Yesterday, I spent a few hours at WinterGreen 2011, the annual conference and trade show of the Georgia Green Industry Association and learned a lot in a short period of time.
I had pleasant conversations with Patricia deVroomen of Marlboro Bulb Company and Rose Duncan of Callaway Gardens, said hello to Mary Kay Woodworth of the Metro Atlanta Landscape and Turf Association, who introduced me to her assistant, Kathy Johnson, caught a glimpse of Connie Cottingham of the State Botanical Garden of Georgia, received a collapsible plastic vase (who knew?) and plant virus testing kits from the Agdia rep on the exhibit floor, picked up a paper (“Progress Report”) about ornamental blueberry varieties, and listened to Geri Lauffer as she gave a presentation on Social Media.
She did a good job, talking about Facebook, Twitter, YouTube and LinkedIn, gave tips for getting started and reminded her audience to “stop pushing out advertising; invite people in and engage with them” – the heart of effective Social media practices.
This is, as I have experienced over the past five years, not an industry that gladly embraces change. There are still many growers, plantsmen and landscapers whose businesses do not have adequate web sites (or any at all!), they still use generic e-mail addresses, instead of proprietary ones, and they profess not to have time for Social Media, or are convinced it’s anything more than an amusing way to spend some time they already don’t have to spare. That Social Media can drive sales is unexplored territory for them. Too bad! I have suggested “The New Handshake: Sales Meets Social Media” to one of the conference’s organizers, and some training sessions with Barb Giamanco.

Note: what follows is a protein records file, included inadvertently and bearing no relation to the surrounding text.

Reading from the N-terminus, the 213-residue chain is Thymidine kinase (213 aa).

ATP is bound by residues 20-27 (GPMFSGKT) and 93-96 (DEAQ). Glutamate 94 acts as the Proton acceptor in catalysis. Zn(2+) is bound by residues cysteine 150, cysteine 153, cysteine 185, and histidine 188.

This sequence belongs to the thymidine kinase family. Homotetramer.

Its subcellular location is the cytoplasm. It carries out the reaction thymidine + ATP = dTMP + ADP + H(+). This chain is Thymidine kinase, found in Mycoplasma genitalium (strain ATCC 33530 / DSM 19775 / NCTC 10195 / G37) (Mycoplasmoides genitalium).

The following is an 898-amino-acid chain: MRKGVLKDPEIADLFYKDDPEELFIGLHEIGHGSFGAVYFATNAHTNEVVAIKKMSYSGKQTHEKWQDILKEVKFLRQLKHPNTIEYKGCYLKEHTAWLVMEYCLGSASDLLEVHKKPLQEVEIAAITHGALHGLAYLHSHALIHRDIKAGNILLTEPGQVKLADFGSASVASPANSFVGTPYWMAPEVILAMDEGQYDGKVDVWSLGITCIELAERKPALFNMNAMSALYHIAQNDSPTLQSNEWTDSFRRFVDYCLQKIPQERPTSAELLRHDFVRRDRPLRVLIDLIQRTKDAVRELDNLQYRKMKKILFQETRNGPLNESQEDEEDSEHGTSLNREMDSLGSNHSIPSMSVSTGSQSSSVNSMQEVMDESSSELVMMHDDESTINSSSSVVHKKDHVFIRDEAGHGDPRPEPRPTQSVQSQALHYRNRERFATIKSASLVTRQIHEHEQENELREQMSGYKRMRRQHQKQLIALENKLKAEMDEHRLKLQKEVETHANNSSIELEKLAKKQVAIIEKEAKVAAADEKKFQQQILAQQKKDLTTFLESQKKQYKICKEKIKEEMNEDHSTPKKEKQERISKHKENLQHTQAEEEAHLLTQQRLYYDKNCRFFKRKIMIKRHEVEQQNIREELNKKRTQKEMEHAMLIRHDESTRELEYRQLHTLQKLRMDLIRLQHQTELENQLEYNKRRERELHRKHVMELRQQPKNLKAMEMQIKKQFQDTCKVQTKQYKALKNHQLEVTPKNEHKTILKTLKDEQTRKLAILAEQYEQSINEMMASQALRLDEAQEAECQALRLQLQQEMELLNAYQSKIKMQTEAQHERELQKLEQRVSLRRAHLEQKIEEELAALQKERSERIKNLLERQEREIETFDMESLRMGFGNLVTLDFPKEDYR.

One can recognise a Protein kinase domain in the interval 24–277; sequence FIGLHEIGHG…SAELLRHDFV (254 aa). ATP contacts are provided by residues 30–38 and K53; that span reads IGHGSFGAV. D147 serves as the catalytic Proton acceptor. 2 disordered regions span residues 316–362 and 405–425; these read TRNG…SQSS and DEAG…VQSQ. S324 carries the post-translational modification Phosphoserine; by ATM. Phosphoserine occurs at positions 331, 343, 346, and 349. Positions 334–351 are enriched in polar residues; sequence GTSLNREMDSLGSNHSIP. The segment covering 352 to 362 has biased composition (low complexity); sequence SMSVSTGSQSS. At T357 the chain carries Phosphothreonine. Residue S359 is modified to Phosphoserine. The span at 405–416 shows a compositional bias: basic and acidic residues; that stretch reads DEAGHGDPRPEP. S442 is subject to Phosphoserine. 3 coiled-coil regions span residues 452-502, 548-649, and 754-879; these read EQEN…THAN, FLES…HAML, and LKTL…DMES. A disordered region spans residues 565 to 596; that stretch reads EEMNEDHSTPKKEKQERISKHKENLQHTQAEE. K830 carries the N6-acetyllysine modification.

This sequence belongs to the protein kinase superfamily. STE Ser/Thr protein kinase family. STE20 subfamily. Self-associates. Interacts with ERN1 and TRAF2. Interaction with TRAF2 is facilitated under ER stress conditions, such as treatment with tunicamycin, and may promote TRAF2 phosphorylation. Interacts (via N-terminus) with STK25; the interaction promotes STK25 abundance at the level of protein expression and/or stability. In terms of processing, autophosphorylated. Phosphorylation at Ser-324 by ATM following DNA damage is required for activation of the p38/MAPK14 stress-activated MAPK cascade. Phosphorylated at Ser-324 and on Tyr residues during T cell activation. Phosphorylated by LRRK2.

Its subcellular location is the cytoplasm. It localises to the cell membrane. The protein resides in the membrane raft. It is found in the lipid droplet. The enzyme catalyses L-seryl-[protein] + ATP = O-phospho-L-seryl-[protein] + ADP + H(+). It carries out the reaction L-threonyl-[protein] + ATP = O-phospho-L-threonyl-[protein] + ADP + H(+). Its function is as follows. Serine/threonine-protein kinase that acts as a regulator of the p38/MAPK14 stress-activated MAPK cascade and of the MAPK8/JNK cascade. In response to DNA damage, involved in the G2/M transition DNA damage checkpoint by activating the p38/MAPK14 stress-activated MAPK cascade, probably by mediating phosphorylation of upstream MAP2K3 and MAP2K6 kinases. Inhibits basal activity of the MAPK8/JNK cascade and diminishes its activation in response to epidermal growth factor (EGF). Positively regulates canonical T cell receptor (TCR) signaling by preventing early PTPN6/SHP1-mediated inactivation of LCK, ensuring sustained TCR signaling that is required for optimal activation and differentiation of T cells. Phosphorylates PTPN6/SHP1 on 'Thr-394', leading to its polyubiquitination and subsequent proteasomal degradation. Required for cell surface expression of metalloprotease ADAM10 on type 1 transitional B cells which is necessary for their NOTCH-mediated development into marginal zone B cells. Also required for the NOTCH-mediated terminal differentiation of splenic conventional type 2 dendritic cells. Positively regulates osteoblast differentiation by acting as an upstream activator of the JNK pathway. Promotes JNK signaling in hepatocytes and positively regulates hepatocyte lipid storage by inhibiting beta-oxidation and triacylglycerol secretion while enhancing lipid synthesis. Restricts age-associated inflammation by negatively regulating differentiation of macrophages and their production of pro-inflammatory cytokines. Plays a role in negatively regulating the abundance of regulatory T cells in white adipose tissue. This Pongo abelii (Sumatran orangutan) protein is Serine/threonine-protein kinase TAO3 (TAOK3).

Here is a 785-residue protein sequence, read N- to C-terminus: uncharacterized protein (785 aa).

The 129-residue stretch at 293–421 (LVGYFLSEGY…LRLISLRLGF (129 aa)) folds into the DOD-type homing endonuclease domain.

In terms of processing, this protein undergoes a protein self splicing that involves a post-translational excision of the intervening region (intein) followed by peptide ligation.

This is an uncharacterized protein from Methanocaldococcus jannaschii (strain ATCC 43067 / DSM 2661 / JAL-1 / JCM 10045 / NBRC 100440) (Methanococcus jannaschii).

I wouldn’t care (this, after all, is not the only industry that is root bound . . .) if it were not for the fact that I love gardening and everything related to it.